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Thread: Any experiences using dry plates?

  1. #1

    Any experiences using dry plates?

    hello,

    I intend to use an old 8x10 dry plate camera, because of this fantastic Vogtländer Heliar lens, do someone have experiences in dry plate photography, self coating of glass plates, info on emulsions and so one? Is there a possibility to buy precoated plates commercially?

    Kind regards,
    SK.

  2. #2

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    Re: Any experiences using dry plates?

    I've seen dry plates available...but haven't used them...

    I use the Rockland Colloid type dry plates - and have had pretty good success, as yet...google their tintype bulk kits...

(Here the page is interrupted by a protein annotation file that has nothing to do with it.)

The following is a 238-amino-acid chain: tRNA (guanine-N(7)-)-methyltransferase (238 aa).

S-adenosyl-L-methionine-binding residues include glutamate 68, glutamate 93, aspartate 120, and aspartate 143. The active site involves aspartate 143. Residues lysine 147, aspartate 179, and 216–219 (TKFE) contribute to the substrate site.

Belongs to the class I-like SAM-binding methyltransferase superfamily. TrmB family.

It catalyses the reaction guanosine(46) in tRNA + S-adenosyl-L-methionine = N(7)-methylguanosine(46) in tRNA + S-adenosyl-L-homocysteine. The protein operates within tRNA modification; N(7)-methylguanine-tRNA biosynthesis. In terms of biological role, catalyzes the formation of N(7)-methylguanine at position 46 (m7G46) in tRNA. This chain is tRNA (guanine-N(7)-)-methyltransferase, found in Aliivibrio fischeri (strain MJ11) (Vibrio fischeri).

Their kits are liquid emulsion based - and include emulsion, plates, developer and additive for positive, and fixer....both 4x5 and 8x10 sizes available...

    I rate the emulsion outdoors around 6 ISO....indoors, even under heavy floods was much slower...

    Thanks,
    Dan

  3. #3
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    Re: Any experiences using dry plates?

    i have never used the tintype kits
    but plain vanilla liquid light on glass.
    first did it as a student in the 1980s ..
    - in camera and under and enlarger.
    it isn't hard and a lot of fun to
    clean and coat the glass.
    between iso 1 and 6 worked well.
    if you can find a copy of the book
    "silver emulsion" it has a ton of info on the subject
    of hand coating papers and plates.

    good luck
    john

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    Re: Any experiences using dry plates?

    Hi SK,

    There's a good deal of information on the subject here:
    http://www.thelightfarm.com/Map/DryP...PlatePart1.htm